As the Supreme Court considers two landmark marriage equality cases this week, I look at the growing bandwagon of Republicans supporting same-sex marriage — and how the reasons why might ultimately be more harm than help to the gay community:
In the interest of expediency and bringing as many unlikely conservative allies on board, the gay rights movement may give cover to or even amplify a set of narrow values that rank married families as better than un-married families, two parents as better than one parent — norms that continue to divide up America into good people and deserving families versus everyone else. And even if we temporarily succeed in getting gay folks added to the “good” category, is it worth it? Plus do we really think that’s the way we or anyone else will be treated equally?
The piece looks back at the history of the marriage fight within the gay movement and left to right. Check it out and tell me what you think!
In a Fox News opinion piece, Penny Young Nance, the head of the ultra-conservative Concerned Women for America, responded to my essay calling on President Obama to make an even more strong statement in support of marriage equality. I want to take a few moments to respond to Ms. Nance’s critiques.
1. Comparing opposition to inter-racial marriage to opposition to gay marriage NOT same as comparing race & sexuality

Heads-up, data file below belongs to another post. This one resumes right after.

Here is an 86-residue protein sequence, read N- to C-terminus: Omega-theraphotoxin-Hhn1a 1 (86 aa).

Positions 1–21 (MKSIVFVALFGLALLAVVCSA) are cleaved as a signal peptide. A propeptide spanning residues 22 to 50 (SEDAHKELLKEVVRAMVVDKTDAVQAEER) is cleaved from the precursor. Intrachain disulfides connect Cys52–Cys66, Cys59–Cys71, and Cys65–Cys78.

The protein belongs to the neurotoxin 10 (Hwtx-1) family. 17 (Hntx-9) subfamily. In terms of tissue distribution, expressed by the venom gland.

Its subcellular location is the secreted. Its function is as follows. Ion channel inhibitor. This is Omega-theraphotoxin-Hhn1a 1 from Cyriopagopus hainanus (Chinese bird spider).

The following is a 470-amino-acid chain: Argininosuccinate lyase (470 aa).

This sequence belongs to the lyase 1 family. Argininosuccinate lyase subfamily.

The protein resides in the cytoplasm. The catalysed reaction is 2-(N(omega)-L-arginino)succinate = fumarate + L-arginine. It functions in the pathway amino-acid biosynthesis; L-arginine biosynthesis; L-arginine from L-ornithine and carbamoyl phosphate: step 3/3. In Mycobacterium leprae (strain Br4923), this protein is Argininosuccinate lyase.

Ms. Nance writes, “Sexual behavior and race are not the same thing.” I agree. I never said that they were. However, I do believe that hateful vitriol and opposition to equal rights often springs from the same well. And that was my point in making the comparison. Whether it was to preserve slavery or deny women the right to vote, opponents of equality and justice have always manipulated religion and science to try and rationalize their irrational discrimination. This time around, while the issues are very different, the objections are eerily similar.
2. Hate breeds hate.
I applaud Ms. Nance for writing, “As a mother of two, and a strong supporter of traditional marriage, I would be the first to stand up against any kid being bullied. For any reason. Period… The problem of bullying in schools is real and we must swiftly deal with it, regardless of how marriage is defined.” She’s 100% right. But saying that denying marriage equality to same-sex couples, sending a resounding message to gay and straight kids alike that the former are morally and legally inferior to the latter, is not “exploiting” the subject but rather stating facts. Bullying is bullying, whether it takes the form of constitutional amendments or name calling or scissors. Let’s not pretend that our political discourse and laws don’t create the climate for bullying and suicide.
3. Who cares if most Americans support marriage equality?
Ms. Nance argues that polls showing majority support for marriage equality are clearly baseless because, in ballot measure after ballot measure, voters have struck down marriage equality. First of all, we know that anti-marriage equality measures tend to draw more opponents to the polls than supporters, so they’re not exactly reliable bellwethers of public opinion. But Penny misses my larger point: Who cares? Fundamental rights should not be subject to public opinion and popular will. See, e.g., the United States Constitution which safeguards against such tyranny of the majority.
4. Condemning bigotry is not the same as calling people bigots.